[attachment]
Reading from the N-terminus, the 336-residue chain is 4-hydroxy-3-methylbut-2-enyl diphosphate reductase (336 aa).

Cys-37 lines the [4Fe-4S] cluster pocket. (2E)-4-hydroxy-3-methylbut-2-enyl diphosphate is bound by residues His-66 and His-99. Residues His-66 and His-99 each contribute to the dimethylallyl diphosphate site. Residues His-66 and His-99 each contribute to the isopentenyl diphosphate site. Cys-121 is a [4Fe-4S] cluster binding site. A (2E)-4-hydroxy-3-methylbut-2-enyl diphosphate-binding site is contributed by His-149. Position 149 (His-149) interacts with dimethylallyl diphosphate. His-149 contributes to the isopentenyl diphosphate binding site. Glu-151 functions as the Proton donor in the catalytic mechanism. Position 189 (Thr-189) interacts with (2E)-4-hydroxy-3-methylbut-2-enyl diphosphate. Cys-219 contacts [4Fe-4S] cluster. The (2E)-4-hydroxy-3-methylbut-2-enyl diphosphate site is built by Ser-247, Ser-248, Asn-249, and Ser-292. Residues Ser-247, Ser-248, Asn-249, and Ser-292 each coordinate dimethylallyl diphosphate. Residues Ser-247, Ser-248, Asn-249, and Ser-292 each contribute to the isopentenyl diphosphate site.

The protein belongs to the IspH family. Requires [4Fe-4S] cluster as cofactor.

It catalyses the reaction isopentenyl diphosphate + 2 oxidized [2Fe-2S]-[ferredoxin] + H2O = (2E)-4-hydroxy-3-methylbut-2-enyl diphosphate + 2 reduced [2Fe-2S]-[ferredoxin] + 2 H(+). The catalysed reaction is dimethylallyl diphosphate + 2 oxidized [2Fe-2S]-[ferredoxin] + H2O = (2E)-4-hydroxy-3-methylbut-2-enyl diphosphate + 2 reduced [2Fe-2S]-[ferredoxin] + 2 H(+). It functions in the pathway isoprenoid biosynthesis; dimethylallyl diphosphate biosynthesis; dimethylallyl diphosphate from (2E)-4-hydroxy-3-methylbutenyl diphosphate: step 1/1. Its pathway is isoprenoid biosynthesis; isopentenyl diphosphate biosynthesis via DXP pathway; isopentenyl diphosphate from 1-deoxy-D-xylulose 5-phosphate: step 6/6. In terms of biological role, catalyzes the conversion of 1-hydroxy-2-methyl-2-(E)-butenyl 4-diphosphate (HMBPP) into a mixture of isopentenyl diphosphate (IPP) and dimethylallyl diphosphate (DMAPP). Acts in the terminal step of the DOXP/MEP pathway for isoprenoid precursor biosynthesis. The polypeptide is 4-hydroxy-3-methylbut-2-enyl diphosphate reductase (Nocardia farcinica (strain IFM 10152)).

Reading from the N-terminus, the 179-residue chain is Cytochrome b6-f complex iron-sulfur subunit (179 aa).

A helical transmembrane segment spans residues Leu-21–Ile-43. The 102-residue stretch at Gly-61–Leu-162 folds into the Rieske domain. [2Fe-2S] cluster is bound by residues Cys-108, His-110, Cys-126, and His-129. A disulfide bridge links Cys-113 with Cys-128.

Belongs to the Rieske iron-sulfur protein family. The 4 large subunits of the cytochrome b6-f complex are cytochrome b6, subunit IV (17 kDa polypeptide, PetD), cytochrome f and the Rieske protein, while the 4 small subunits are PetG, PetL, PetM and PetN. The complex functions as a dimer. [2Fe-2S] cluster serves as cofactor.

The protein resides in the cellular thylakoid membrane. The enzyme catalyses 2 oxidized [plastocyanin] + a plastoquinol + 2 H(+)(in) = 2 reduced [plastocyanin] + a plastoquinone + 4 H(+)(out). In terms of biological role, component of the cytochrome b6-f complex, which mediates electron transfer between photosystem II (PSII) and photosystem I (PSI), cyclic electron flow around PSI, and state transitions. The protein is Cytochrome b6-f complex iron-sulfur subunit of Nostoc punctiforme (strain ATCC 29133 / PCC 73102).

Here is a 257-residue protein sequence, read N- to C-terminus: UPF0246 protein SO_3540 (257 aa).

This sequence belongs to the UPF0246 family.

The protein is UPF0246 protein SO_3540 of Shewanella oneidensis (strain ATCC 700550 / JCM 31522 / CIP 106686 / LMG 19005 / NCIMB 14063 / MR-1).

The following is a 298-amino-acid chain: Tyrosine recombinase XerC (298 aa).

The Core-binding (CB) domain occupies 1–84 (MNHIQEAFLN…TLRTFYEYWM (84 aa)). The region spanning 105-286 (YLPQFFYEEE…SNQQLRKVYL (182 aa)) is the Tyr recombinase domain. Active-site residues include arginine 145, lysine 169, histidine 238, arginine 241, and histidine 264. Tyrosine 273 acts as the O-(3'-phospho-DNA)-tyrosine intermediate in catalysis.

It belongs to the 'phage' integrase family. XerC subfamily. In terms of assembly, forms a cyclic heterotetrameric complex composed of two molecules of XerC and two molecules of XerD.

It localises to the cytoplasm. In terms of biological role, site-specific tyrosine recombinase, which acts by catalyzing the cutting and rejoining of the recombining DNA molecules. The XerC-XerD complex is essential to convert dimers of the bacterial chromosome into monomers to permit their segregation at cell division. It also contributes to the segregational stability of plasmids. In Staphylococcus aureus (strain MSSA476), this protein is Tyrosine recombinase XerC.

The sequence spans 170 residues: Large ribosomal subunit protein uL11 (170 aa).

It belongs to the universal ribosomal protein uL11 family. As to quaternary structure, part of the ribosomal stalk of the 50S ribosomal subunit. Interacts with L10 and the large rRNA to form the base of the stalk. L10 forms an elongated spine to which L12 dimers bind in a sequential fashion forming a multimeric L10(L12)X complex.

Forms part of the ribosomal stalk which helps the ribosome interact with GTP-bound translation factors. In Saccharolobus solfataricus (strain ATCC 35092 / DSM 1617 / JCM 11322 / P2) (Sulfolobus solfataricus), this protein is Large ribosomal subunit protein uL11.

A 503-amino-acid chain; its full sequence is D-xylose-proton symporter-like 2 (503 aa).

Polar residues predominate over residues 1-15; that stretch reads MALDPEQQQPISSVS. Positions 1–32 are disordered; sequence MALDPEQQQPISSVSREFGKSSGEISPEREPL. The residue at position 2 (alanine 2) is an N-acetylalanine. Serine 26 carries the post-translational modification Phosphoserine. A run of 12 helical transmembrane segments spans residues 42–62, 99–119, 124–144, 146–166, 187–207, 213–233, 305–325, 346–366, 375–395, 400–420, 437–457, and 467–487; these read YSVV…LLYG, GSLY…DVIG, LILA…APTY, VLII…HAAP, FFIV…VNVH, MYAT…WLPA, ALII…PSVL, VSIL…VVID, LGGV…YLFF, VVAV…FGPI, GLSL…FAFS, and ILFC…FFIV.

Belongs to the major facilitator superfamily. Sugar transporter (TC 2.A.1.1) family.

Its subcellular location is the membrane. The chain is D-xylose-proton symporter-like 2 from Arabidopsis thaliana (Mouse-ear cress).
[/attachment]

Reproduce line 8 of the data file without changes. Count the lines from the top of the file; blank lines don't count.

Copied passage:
The protein resides in the cellular thylakoid membrane. The enzyme catalyses 2 oxidized [plastocyanin] + a plastoquinol + 2 H(+)(in) = 2 reduced [plastocyanin] + a plastoquinone + 4 H(+)(out). In terms of biological role, component of the cytochrome b6-f complex, which mediates electron transfer between photosystem II (PSII) and photosystem I (PSI), cyclic electron flow around PSI, and state transitions. The protein is Cytochrome b6-f complex iron-sulfur subunit of Nostoc punctiforme (strain ATCC 29133 / PCC 73102).